I am currently an English PhD student at the University of Florida. I graduated from Northeastern University in May, 2015 and 2017, earning a BA in English Language and Literature, and a minor in Cinema Studies, as well as an MA in English. At Northeastern, I worked in the University Writing Center, tutoring undergraduate and graduate level students, helping them to improve their writing ability in both the short and long term with individual papers and overall writing skills. At the Writing Center, I worked extensively with ESL students, as well as other students with various levels of proficiency with English. I'm passionate about all of the subjects that I tutor in - including writing, literature, and film analysis, as they've all been a part of my own work as a student. In my spare time, I watch as many films as I possibly can, play video games and guitar, and follow Boston sports teams.
Undergraduate Degree: Northeastern University - Bachelor in Arts, English
GRE Verbal: 157
Playing acoustic guitar, watching and studying tons of films, writing short fiction stories, working with others on their writing, and watching the Boston sports teams!
College Level American Literature
Elementary School Writing
High School English
High School Level American Literature
High School Writing
Middle School English
Middle School Writing
Technology and Coding
What is your teaching philosophy?
I think that it's essential to establish a productive, relaxed environment for students in a one-on-one structure. From there, we can begin working to create the friction necessary for learning.
What might you do in a typical first session with a student?
In a first session, I establish a comfortable and professional tone, and begin in general terms in order to identify the more specific areas that need concentration. Usually, the next appointment is when we begin making great strides, after the student has had time to digest the first session.
How can you help a student become an independent learner?
The most important part of tutoring, in my opinion, is not teaching knowledge but rather how to practice. In helping a student learn how to practice material and identify what methods are typically most effective for him or her, I am confident that the student becomes more independent.
How would you help a student stay motivated?
Motivation becomes far easier when a student has full understanding of assignments, frequent or prior methodology they can call upon, and an awareness that tasks can only be accomplished one at a time. I make it one of my goals that the student gains these three elements during the sessions.
If a student has difficulty learning a skill or concept, what would you do?
I have often worked with students of varying backgrounds and cultures, and understand that certain boundaries arise when attempting to grasp concepts. I frequently take a step back when a student is struggling to better identify where the struggle is occurring, and relate the issue to something the student might better understand.
How do you help students who are struggling with reading comprehension?
Reading comprehension is often a tricky skill to acquire; it takes patience and diligence. I work with a student to identify the level of reading he or she currently occupies, and attempt to reconcile that with the level he or she desires. This reconciliation takes place through repetition and various practice techniques.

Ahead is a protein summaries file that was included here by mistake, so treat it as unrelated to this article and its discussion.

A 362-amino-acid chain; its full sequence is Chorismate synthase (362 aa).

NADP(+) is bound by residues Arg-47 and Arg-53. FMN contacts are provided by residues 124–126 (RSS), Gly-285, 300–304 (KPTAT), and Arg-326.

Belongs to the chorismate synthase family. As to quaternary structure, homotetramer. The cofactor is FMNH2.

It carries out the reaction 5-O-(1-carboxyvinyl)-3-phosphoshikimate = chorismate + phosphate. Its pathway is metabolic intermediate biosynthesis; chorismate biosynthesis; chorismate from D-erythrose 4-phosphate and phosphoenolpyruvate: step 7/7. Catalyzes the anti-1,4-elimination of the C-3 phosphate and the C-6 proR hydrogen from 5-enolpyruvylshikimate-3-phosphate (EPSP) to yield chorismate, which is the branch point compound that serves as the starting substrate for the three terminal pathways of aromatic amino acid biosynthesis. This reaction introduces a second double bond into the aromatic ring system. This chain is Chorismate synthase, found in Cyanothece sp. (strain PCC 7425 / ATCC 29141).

What strategies have you found to be most successful when you start to work with a student?
One of the most successful strategies I've employed is to realize that each student is different. Once you can identify which students work at which rates and in what stages each student may be, the process is more manageable.
How would you help a student get excited/engaged with a subject that they are struggling in?
It can be difficult to get a student engaged in the material. I often begin with making sure they are engaged in the process of tutoring itself, and the relationship between tutor and student. Having conversations with students to learn about their interests and hobbies is exponentially beneficial; they can help establish the relationship above, and provide an outlet for comparisons for subjects a student is struggling to grasp.
What techniques would you use to be sure that a student understands the material?
Making comparisons to a student's interests is a great way of making sure the student understands a concept of a theoretical level. Another great way is to simply rehash elements of the session. This takes place during the middle of the session to make sure the student isn't dragging at the end, as well as at the beginning of the next session.
How do you build a student's confidence in a subject?
Confidence is not built overnight. It's most often a lengthy process whereby a student can digest the items he or she has learned after each session. If the tutor makes a point of going over prior lessons and promoting understanding the material rather than simple regurgitation, the student's confidence level will be bolstered in time.
How do you evaluate a student's needs?
Evaluating a student's needs is crucial in the first and/or second appointment. Depending on the subject and area of study, there are various exercises that can help illuminate problem areas, even when perhaps the student is not aware of them.
How do you adapt your tutoring to the student's needs?
Each student is different. This fact is maybe the most important concept in tutoring. Exercises that have worked previously may not work as well for others, but I always work first on identifying the nature of the student's needs so that the exercises I choose fit.
What types of materials do you typically use during a tutoring session?
I typically use previous student work (essays, resumes, assignments, etc.), as well as online resources I choose that can be adapted to exercises that can help in improving academic skills.